Recording high-quality audio and video can sometimes be a challenge. Not only are there creative details like lighting, background, and composition, but there are technical restrictions that must be taken into consideration in order to produce a good recording.
In this tutorial, I’ll show you how to use a Mac and accessories to record high-quality audio and video, using an interview as an example format.
It is imperative to have good-quality equipment. By using a Mac, you’re off to a good start, but you’ll also want a good video camera and microphone.
Though many Macs manufactured in the last ten years have a built-in camera and almost all have a built-in microphone, you probably won’t get great quality from the built-in hardware.
Ensure you have a good-quality video camera. Generally, a higher-cost camera probably will be better quality, because a large part of the cost goes towards the lens and sensors. As far as resolution goes, there is no real reason not to record in HD at least in 720p (720 pixels tall) or maybe even 1080p (1,080 pixels tall).
Tip: the p stands for progressive, which means that each horizontal row of the picture is recorded and played in succession (1, 2, 3, 4, etc.), as opposed to i, or interlaced, where every other horizontal row is recorded and played in an alternating pattern (1, 3, 2, 4, etc.).
You’ll also want to take care of all the creative details, including ensuring that there is enough light to get a good image. Too little light results in a dark or grainy video.
Tip: Ensure the camera is in focus before starting the recording.
Though many video cameras have microphones built in, you’ll get better quality audio with a lavalier or headset microphone, because the mic itself can be much closer to the source of the audio.
Our ears and brain can filter out ambient noise so we can listen to what’s important, but microphones cannot, and a mic placed several feet away from the subject will pick up a lot of extra noise (heating/air conditioning systems, automotive traffic, people walking in a hallway, etc.) that will be noticeable and probably distracting in the final recording.
If possible, record a minute or several minutes of the subject speaking normally as they will during the interview and listen to the recording to see how much extra noise is audible; the less, the better.
Tip: get the mic as close to the subject as you reasonably can without it being visually distracting.
Avoid connecting the microphone to the camera’s audio input jack, if at all possible. Most cameras automatically set the gain (input recording volume); the auto-gain process usually results in a harsh sound quality, since it amplifies the sound too much after a pause, between sentences for example.
You’ll get much better sound quality if you connect the microphone directly to the Mac and use Audacity or another audio recording program to capture it. Here’s how to do that:
- Install Audacity.
- Connect the microphone to the computer’s audio input jack, or use a USB microphone if you have one available.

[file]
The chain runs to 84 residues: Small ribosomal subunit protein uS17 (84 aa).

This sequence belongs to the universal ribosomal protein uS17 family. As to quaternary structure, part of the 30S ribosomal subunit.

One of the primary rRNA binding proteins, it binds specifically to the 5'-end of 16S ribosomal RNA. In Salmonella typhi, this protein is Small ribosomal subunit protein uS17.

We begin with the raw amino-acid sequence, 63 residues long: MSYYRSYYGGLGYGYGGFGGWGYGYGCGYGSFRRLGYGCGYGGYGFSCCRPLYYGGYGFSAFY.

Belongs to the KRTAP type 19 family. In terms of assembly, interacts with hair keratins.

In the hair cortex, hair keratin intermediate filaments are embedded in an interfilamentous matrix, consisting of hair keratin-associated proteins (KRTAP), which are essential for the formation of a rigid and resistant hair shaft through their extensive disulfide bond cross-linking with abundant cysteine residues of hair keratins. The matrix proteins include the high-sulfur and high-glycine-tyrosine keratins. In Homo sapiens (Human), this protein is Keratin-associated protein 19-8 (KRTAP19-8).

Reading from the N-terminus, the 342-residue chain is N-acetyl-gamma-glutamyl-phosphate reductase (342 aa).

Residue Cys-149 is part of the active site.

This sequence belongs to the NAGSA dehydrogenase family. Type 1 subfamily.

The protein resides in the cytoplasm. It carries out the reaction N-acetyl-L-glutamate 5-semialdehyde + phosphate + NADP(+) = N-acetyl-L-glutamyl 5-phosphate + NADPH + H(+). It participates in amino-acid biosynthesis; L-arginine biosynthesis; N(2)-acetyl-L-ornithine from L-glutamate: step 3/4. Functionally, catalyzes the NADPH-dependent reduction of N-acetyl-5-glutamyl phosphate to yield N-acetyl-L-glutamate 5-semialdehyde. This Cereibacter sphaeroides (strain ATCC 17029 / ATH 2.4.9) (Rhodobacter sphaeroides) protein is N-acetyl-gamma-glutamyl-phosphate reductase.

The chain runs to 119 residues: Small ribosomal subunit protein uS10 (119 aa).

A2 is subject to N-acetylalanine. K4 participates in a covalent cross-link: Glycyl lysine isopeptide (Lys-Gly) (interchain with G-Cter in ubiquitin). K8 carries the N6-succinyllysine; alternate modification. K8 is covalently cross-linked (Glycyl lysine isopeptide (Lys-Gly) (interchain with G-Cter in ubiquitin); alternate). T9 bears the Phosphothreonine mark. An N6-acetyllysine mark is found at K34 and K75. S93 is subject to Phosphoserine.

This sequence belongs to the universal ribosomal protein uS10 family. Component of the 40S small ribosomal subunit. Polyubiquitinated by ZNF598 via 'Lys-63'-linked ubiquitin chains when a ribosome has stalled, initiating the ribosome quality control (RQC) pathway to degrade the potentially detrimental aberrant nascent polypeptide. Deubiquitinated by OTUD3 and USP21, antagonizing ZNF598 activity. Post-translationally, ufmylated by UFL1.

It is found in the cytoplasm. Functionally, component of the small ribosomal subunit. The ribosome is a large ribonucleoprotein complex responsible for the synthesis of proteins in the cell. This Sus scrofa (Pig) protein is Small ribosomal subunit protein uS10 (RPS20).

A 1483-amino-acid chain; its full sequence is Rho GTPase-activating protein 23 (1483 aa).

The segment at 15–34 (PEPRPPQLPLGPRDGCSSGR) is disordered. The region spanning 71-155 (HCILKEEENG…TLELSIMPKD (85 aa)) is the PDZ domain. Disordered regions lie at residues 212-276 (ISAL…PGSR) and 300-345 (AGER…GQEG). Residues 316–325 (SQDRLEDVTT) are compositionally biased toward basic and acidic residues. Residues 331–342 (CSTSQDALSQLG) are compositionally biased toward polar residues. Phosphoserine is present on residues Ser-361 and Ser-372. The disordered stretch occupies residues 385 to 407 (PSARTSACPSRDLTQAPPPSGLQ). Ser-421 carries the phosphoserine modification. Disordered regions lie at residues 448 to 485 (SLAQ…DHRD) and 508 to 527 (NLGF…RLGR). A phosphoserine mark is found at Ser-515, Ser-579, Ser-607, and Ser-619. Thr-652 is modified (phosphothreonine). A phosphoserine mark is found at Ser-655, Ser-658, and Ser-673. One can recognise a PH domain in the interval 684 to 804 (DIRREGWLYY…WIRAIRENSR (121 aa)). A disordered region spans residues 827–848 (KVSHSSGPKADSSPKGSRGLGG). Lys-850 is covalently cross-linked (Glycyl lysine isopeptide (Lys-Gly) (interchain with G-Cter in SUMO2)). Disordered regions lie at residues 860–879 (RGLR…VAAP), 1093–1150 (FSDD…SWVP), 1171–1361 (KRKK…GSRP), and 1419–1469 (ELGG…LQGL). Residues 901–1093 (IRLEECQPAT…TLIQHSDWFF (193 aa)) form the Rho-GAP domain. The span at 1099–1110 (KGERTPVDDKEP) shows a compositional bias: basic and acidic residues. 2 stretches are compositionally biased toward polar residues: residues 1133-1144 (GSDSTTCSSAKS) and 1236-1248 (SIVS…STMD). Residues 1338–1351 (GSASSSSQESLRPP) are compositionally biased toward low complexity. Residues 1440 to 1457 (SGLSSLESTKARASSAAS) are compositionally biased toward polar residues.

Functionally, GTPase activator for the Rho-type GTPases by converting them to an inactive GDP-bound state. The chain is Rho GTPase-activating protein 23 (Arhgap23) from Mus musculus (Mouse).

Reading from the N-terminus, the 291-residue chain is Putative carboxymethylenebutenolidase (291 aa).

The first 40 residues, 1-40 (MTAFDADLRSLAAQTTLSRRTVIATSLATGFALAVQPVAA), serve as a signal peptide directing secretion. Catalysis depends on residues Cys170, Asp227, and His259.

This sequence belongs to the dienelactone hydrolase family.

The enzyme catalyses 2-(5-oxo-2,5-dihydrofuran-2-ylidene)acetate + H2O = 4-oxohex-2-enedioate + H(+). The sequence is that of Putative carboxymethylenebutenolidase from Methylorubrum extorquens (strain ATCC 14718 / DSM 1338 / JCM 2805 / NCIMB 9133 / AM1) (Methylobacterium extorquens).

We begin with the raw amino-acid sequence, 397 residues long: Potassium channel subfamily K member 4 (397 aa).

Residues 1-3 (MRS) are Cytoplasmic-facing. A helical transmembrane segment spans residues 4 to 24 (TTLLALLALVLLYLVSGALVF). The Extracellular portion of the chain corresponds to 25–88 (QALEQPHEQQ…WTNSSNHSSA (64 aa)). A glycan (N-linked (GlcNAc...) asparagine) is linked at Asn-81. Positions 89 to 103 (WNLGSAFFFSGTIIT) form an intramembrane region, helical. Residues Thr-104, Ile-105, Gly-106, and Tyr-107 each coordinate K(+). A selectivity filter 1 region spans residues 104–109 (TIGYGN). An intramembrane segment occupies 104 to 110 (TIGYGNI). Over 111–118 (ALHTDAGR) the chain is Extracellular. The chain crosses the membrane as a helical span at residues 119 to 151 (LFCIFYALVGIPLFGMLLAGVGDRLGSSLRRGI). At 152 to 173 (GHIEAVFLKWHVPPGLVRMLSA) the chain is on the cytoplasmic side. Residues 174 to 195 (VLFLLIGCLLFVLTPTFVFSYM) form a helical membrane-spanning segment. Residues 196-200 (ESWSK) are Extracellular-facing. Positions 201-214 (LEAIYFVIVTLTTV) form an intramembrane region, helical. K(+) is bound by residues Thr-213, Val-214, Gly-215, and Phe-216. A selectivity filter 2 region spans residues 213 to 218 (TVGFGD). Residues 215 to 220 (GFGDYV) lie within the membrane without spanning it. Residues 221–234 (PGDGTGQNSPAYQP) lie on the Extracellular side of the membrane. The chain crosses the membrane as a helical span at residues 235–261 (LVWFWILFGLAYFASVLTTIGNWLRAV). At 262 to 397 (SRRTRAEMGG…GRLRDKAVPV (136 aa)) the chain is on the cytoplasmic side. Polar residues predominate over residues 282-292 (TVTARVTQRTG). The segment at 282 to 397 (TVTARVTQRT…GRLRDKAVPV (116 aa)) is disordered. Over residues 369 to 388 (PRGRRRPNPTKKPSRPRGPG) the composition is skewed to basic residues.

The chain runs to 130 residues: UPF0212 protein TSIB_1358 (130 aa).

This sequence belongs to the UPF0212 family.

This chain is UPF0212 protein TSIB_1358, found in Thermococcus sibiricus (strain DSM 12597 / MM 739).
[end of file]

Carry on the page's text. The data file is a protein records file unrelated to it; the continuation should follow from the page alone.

- Ensure the Mac is set to record using Line In in System Preferences under the Sound pane.
(If the Mac only has one audio port, check the audio settings to make sure that the audio jack is set to Sound Input.)
- For testing, set the input gain near the middle and then adjust up or down as needed, keeping in mind that the microphone may also have a gain setting. You don’t want to max out the gain on any one piece of equipment but keep them all close to the middle to avoid the extremes of distortion (too high) and fuzziness (too low).
When you’ve tested the equipment and have set the audio levels, you’re ready to record.
- Start recording in Audacity and ask the subject to say a few sentences in a normal tone of voice so you can check the volume levels.
- Start the video camera recording.
- When the interview is over, stop the camera and Audacity recordings.
- Save the Audacity file to a convenient location and export it by going to the File menu and choosing Export. Choose either the WAV or AIFF format as they are uncompressed and will keep the best quality. The native Audacity file format does not work with other programs.
- Import the video file from the camera to the Mac (see the user manual for details on how to connect and import the files).
Putting It Together
Now that you have separate audio and video files, you need to combine them into your finished product. You can combine the files using iMovie; the process is nearly the same for other video editing programs.
- Open iMovie.
- Click the Create button in the toolbar to create a new event; name and save it as you wish.
- Click the Import button in the toolbar to pull in the audio (AIFF or WAV) and video files.
- Drag the video to the timeline and choose Detach Audio from the Modify menu. Then drag the audio to the timeline as well. Note that the two audio sources will have peaks and valleys in different locations, because you likely did not start the audio and video recordings at exactly the same time.
- Trim and move the audio track to closely match the audio that the camera’s built-in mic captured, and then play to listen if the two audio tracks line up. If they’re close, delete or mute the camera’s audio track and move the audio recording back and forth slightly until the sound matches the subject’s lip movements in the video. Notice how the orange marker shows two peaks in the audio tracks lining up with each other.
- When finished adjusting the audio and video, put on any other finishing touches such as intro slides, transitions and export the finished product.
In this tutorial, I’ve shown you how to use a separate video camera and microphone along with a Mac to record high-quality audio and video and how to combine the sources in iMovie. Let me know how you used this tutorial.
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